Forget the pedantry and distortions: the reason the big parties oppose AV is that it will erode their support

Readers of this blog will know by now that I dislike the Alternative Vote (AV) voting system but like First Past the Post (FPTP) even less. But cutting through all the crud and the crap about those systems’ respective merits and demerits, the one big reason why Labour and Tory dinosaurs such as Margaret Beckett and William Hague respectively oppose AV is that it will erode support for their parties.

It will do so in two ways:

1) It will reduce the percentage of first-preference votes each party receives compared with what they win under FPTP, because the FPTP totals are inflated by tactical voting. Under AV, people who’ve tended to vote for Labour or the Tories merely to prevent the other party from winning can now vote for their actual favourite party or candidate first, and only then switch their vote to one of the bigger parties. Suddenly, people will realise that the parties that have dominated post-war British politics are not that popular really, and that they can be defeated if enough people reject them; and as their reputation diminishes, more people will be emboldened not to vote for them as their first preference in subsequent elections.

2) It means that, instead of having only one choice at elections, voters are encouraged by the actual voting system to look at a range of parties and to vote for multiple parties. This loosens the hold that Labour and the Conservatives have over voters, bolstered by the FPTP voting system, which means anything other than a vote for them in most constituencies is a wasted vote. Under AV, voters can in theory express a wider range of political opinion (although, in reality, a lot of those preference votes will be disregarded in the AV counting process), and they can vent their displeasure with Labour and the Conservatives by voting for other parties first before switching their vote back to them in their final preferences.

On the other hand, if AV is introduced and either Labour or the Tories win an outright majority in parliament, they will try to counter my first point by saying their majority is a ‘majority of majorities’: a reflection of majority support in a majority of constituencies. I’ve demonstrated the fallacious nature of this assertion here. But that won’t stop the parties from saying it, and it’s a major reason for rejecting AV: don’t give the mainstream parties a chance to claim a majority mandate when, in fact, they’ll have won an even lower share of first-preference votes than the share of the vote they would have won under FPTP.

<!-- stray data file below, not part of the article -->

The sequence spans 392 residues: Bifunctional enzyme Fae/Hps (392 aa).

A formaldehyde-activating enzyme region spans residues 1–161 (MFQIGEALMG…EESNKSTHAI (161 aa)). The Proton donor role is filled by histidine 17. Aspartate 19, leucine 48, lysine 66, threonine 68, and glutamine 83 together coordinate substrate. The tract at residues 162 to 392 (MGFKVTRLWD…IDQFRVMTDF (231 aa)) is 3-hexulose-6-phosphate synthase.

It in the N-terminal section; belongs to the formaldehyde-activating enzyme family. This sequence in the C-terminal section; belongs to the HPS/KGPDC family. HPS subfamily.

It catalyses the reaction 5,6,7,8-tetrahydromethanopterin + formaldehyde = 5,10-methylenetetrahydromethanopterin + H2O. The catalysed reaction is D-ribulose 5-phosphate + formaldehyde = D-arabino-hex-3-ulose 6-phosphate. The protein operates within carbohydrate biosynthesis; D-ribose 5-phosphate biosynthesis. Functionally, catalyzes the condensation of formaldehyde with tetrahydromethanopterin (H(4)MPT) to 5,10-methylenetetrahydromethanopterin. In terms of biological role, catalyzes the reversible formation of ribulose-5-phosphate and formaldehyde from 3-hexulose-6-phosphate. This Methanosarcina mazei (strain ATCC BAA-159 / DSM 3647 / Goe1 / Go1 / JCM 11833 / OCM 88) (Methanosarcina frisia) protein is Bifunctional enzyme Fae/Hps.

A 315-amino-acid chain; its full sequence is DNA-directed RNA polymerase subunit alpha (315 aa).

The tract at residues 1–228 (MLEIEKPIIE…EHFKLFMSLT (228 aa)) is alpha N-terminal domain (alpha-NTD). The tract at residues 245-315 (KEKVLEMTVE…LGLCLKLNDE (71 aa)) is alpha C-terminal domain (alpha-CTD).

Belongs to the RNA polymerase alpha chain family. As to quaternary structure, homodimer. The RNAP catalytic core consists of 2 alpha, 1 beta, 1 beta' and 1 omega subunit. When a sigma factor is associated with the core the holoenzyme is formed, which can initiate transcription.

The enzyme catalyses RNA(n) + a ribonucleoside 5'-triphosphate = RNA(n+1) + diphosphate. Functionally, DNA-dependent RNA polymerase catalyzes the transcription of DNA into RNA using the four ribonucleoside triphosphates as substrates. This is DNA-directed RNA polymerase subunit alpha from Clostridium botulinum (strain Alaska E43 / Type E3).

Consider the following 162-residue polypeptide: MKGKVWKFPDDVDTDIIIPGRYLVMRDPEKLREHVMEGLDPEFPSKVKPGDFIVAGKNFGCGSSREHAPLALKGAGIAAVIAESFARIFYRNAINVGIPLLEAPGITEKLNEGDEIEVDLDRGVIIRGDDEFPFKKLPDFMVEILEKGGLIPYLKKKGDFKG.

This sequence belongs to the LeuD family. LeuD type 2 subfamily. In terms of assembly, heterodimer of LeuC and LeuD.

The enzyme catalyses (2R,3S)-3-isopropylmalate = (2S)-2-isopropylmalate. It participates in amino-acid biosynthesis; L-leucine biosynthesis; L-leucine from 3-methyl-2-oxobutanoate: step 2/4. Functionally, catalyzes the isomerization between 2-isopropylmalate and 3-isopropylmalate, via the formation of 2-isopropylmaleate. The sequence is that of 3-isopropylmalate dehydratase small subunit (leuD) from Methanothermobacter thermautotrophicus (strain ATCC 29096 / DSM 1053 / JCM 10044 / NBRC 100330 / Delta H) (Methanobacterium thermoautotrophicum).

All the same, the potential for AV to undermine support for the Conservatives and Labour is a really good reason – perhaps the only good reason – to vote for AV; although I accept that this will provide a good reason to vote against it for many others.

How am I tempted to vote now? I’m still backing the idea of not voting at all in the referendum, preferably by spoiling one’s ballot paper by scrawling ‘English parliament now!’ – or another pet demand – all over it. In any case, the non-vote camp is definitely going to be the winner – at least, in England – as I can’t see the turn-out being more than 50%. I would be surprised if many more people go out to vote in the referendum than would have turned up to vote in the English local elections being held on the same day; and turn-out for local elections is usually around 30% or so. That’s one of the reasons I’ve soft-pedalled my ‘campaign‘ to encourage people to spoil their ballots in the referendum: the more you bring the matter to their attention, the more likely they are to actually vote!

So whatever happens, the result won’t have much credibility, not only because the turn-out in England will be so pitiful, but because the turn-out in Scotland, Wales and Northern Ireland will be significantly higher because of the elections to their national parliament / assemblies that are taking place on the same day. It will be clear that people in England have bothered to vote in the referendum only because a ballot paper was pressed into their hands when they came to vote in the local elections, not because there is any groundswell of opinion in favour of either of the options on offer. If the establishment were really serious about proposing AV as a constitutional innovation of major importance to the UK, they should have made it compulsory to vote – and you could still have rejected both options by not marking anything on the paper or by allowing a third option such as ‘neither of the above’.

Having said all that, if it looks from opinion polls as though the No camp are going to swing it, I would now seriously consider voting Yes, if only for the reasons set out here: to give the major parties a well-deserved smack in the teeth and to offer the hope that their support would be undermined by AV.

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